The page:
Teh LSL, Lam VWY, Cheung WWL, Miller D, Teh LCL, Sumaila UR (2016) Impact of High Seas Closure on Food Security in Low Income Fish Dependent Countries. PLoS ONE 11(12): e0168529. doi:10.1371/journal.pone.0168529
Fishing has provided humans with food for over 40,000 years, but as the global population is predicted to reach a staggering 9 billion by 2050, food security, or the “physical and economical access to safe, sufficient, and nutritious food that meets dietary needs and food preferences for an active and healthy life” has become a global concern. Since livestock is much more expensive, emphasis has been placed on continuing fishing practices, especially so low-income, poorly developed countries have food security. Aquaculture and fisheries, however, are already stretched to their limits, currently supplying one fifth of dietary protein to 3 billion people worldwide. In the case of some popular, commercial species, stocks cannot replenish themselves fast enough because fishing methods are not sustainable.
Many important fish species (like tuna) spend more of their lifespans in international waters or straddle countries’ exclusive economic zone (EEZ) boundaries; these deeper-water species are long-lived and do not reproduce or grow quickly making them easy targets to overexploit. Global fishing practices are generally either focused near shore within EEZs, where many countries obtain fish for domestic consumption, or on the high seas, where international fleets fish on an industrial scale designed for both domestic consumption and export. The costs involved in high seas fishing mean highly developed countries are the only ones with regular access, but the sizes of their catches can devastate local fish populations if not restricted. For countries reliant on fishing within their EEZs, the overfishing on the high seas results in lower catches, hurting their food security.
A proposal to close the high seas to fishing has gained traction in the last five years, resulting in excited conservationists and concerned economists. Therefore, more studies, like this one by Louise Teh’s team from the University of British Columbia, are examining the potential consequences of a ban on high seas fishing for countries that rely heavily on fish for food or commerce.
An earlier study by Sumaila et al. (2015) estimated the economic gains/losses of 120 maritime countries under scenarios where closing the high seas would result in increased harvests of 10%, 18%, 20%, 42%, and 70%. To describe just how this was done, here’s an example by White and Costello, whose 2014 study predicted the increases of 10%, 42%, and 70%. Imagine a species that is equally spread out over the high seas and within the EEZs of ten countries. With the high seas open, those ten countries would be exploiting the species within their own EEZ as well as competing with each other over the stock in the high seas. Modeling high seas closure resulted in yields increasing by 42%. It is important to keep in mind that these models are based off estimated life histories of various species, idealizes cooperation between countries, and assumes regulations will be strictly followed—scenarios that are not always likely. Therefore, Teh and her team selected the 20% and 42% scenarios (assuming they were more probable than the other predictions) and looked at data from 46 countries that specifically met one of two main criteria: 1) highly fish dependent, with more than 30% of dietary protein coming from fish, or 2) low-income, least developed as designated by United Nations. (See Fig. 1) Ultimately, the analysis revolved around the two potential outcomes: countries would economically profit or lose out, depending on their current fishing practices.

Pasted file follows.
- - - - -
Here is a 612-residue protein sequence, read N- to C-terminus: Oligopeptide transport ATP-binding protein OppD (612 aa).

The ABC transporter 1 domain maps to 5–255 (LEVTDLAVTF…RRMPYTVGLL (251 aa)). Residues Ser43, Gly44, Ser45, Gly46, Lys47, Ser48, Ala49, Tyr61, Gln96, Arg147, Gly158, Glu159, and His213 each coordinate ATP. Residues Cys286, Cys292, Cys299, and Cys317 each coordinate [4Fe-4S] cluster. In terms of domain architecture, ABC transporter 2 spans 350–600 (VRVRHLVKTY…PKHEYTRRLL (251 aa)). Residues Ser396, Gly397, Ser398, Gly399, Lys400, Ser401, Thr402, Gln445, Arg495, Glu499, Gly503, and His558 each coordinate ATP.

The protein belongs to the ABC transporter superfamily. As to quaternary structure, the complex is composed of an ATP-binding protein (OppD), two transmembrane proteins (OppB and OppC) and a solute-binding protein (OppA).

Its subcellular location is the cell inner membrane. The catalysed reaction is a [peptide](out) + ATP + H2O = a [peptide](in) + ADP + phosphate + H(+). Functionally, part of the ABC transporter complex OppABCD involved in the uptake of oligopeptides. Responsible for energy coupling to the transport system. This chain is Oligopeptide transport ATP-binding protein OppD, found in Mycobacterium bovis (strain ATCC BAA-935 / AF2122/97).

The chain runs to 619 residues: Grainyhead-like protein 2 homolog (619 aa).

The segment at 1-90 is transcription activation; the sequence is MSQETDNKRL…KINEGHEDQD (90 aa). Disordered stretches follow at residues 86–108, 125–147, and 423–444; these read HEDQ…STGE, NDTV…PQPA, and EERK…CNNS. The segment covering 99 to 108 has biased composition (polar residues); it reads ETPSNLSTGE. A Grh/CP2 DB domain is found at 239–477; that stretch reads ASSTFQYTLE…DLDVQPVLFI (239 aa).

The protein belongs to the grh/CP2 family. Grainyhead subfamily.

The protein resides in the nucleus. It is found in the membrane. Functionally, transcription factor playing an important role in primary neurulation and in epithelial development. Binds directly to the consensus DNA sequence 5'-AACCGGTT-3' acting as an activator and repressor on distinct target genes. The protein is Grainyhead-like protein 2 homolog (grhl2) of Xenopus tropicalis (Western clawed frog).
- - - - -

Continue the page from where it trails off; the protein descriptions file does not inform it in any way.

Any country’s food security could be affected directly or indirectly, depending on how the catches were used (i.e. consumed by the country’s population or exported, generating economic profit to purchase food). If the country experienced an economic loss or decrease in food security, Teh’s team examined what options would be necessary for the country to compensate, such as implementing food safety programs, relying more on aquaculture, or retraining fishermen to work in other areas (e.g. farming).
The results of the analysis were mixed. Initial counts had more countries gaining from a high seas closure than losing, especially if the countries consumed straddling fish species domestically. There was one catch, though. In some cases, like Japan, whose fleet operates almost entirely on the high seas, projected losses overwhelmed any potential gains, resulting in net losses close to -50%. It would take an increase in harvest size by 42% to see average net gains across each country category (Fig. 2). Even then, these were only averages—one third of highly fish dependent countries would still see losses. More worrisome was that nearly half of the countries expected to see a decrease in profits and catch sizes were labeled as “least developed.” Ultimately, their report concluded that less than half of the examined countries would benefit from closing the high seas; for those countries highly dependent on fish, in addition to being poorly developed, the negative impact was concerning. However, the negative impact did not appear significantly different than current economic hardship.
Within the report, Teh’s team goes into meticulous detail, highlighting how many factors come into play. Cultural attitudes, established infrastructure, political stability, etc. all combine to make an interconnected web tangled around food security. We are at a point where we have to consider what pulling certain threads will mean for others, globally, while monitoring and protecting the food sources themselves. We cannot advocate banning fishing entirely, but we need to consider alternatives that can be merged and adapted within all societies, developing and first-world alike.